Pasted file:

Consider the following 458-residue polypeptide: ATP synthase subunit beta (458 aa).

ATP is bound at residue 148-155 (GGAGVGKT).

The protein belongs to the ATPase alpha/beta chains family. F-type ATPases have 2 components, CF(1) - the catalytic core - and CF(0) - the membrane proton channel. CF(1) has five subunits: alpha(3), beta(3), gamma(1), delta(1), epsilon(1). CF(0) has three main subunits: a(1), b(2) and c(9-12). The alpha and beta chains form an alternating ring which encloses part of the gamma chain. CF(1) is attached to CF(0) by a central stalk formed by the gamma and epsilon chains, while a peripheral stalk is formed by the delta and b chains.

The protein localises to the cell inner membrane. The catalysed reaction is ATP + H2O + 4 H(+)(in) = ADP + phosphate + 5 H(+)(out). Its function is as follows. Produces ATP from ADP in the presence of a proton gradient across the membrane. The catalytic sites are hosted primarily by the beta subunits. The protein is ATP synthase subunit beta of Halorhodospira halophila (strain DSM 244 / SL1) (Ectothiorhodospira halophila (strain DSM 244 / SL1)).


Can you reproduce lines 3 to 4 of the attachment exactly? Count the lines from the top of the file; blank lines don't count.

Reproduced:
The protein belongs to the ATPase alpha/beta chains family. F-type ATPases have 2 components, CF(1) - the catalytic core - and CF(0) - the membrane proton channel. CF(1) has five subunits: alpha(3), beta(3), gamma(1), delta(1), epsilon(1). CF(0) has three main subunits: a(1), b(2) and c(9-12). The alpha and beta chains form an alternating ring which encloses part of the gamma chain. CF(1) is attached to CF(0) by a central stalk formed by the gamma and epsilon chains, while a peripheral stalk is formed by the delta and b chains.

The protein localises to the cell inner membrane. The catalysed reaction is ATP + H2O + 4 H(+)(in) = ADP + phosphate + 5 H(+)(out). Its function is as follows. Produces ATP from ADP in the presence of a proton gradient across the membrane. The catalytic sites are hosted primarily by the beta subunits. The protein is ATP synthase subunit beta of Halorhodospira halophila (strain DSM 244 / SL1) (Ectothiorhodospira halophila (strain DSM 244 / SL1)).